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Title: Neutron Scattering and Diffraction Studies of Fluids and Fluid-Solid Interactions

Abstract

There can be no disputing the fact that neutron diffraction and scattering have made a clear contribution to our current understanding of the structural and dynamical characteristics of liquid water and water containing dissolved ions at ambient conditions and to a somewhat lesser degree other state conditions involving a change in temperature and pressure. Indeed, a molecular-level understanding of how fluids (e.g., water, CO{sub 2}, CH{sub 4}, higher hydrocarbons, etc.) interact with and participate in reactions with other solid earth materials are central to the development of predictive models that aim to quantify a wide array of geochemical processes. In the context of natural systems, interrogation of fluids and fluid-solid interactions at elevated temperatures and pressures is an area requiring much more work, particularly for complex solutions containing geochemically relevant cations, anions, and other important dissolved species such as CO{sub 2} or CH{sub 4}. We have tried to describe a series of prototypical interfacial and surface problems using neutron scattering to stimulate the thinking of earth scientists interested applying some of these approaches to confined systems of mineralogical importance. Our ability to predict the molecular-level properties of fluids and fluid-solid interactions relies heavily on the synergism between experiments such asmore » neutron diffraction or inelastic neutron scattering and molecular-based simulations. Tremendous progress has been made in closing the gap between experimental observations and predicted behavior based on simulations due to improvements in the experimental methodologies and instrumentation on the one hand, and the development of new potential models of water and other simple and complex fluids on the other. For example there has been an emergence of studies taking advantage of advanced computing power that can accommodate the demands of ab initio molecular dynamics. On the neutron instrumentation side while much of the quasielastic work described has been performed using instrumentation located at reactor based sources, the advent of 2{sup nd} generation spallation neutron sources like ISIS, new generation sources like the SNS at the Oak Ridge National Laboratory and the low repetition rate 2{sup nd} target station at ISIS offer significant opportunities for the study of interfacial and entrained liquids. At the very least, an improvement of the counting statistics by one to two orders of magnitude on many instruments such as vibrational and time-of-flight spectrometers at SNS will allow parametric studies of many systems which otherwise would be prohibitively time consuming. The extended-Q SANS diffractometer at SNS will offer very high intensity and unparalleled Q-range to extend the accessible length scale in the real space, from 0. 05 nm to150 nm. The backscattering spectrometer will provide very high intensity and excellent energy resolution through unprecedented range of energy transfers, thereby allowing simultaneous studies of translational and rotational diffusion components in various systems. The vibrational spectrometer with two orders of magnitude improvement in performance and the capability to perform simultaneous structural measurements should present exciting opportunities to and engender an entire new population of users in the neutron community.« less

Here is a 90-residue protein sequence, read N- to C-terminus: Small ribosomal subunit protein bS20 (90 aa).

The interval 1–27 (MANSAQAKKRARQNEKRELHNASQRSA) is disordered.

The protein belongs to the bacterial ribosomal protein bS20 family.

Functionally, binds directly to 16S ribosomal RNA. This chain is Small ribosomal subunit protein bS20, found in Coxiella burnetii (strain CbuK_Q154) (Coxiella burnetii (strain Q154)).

Authors:
 [1];  [1];  [1];  [1]
  1. ORNL
Publication Date:
Research Org.:
Oak Ridge National Lab. (ORNL), Oak Ridge, TN (United States)
Sponsoring Org.:
USDOE Office of Science (SC)
OSTI Identifier:
1003715
DOE Contract Number:
DE-AC05-00OR22725
Resource Type:
Journal Article
Resource Relation:
Journal Name: Reviews in Mineralogy and Geochemistry; Journal Volume: 63
Country of Publication:
United States
Language:
English
Subject:
72 PHYSICS OF ELEMENTARY PARTICLES AND FIELDS; DYNAMICS; FLUIDS; GEOCHEMISTRY; INTERACTIONS; LIQUIDS; MOLECULAR STRUCTURE; NEUTRON DIFFRACTION; NEUTRON SOURCES; POTENTIALS; SCATTERING; SOLIDS; AQUEOUS SOLUTIONS; SURFACES; SYNERGISM; WATER

Citation Formats

Cole, David R, Herwig, Kenneth W, Mamontov, Eugene, and Larese, John Z. Neutron Scattering and Diffraction Studies of Fluids and Fluid-Solid Interactions. United States: N. p., 2006. Web. doi:10.2138/rmg.2006.63.13.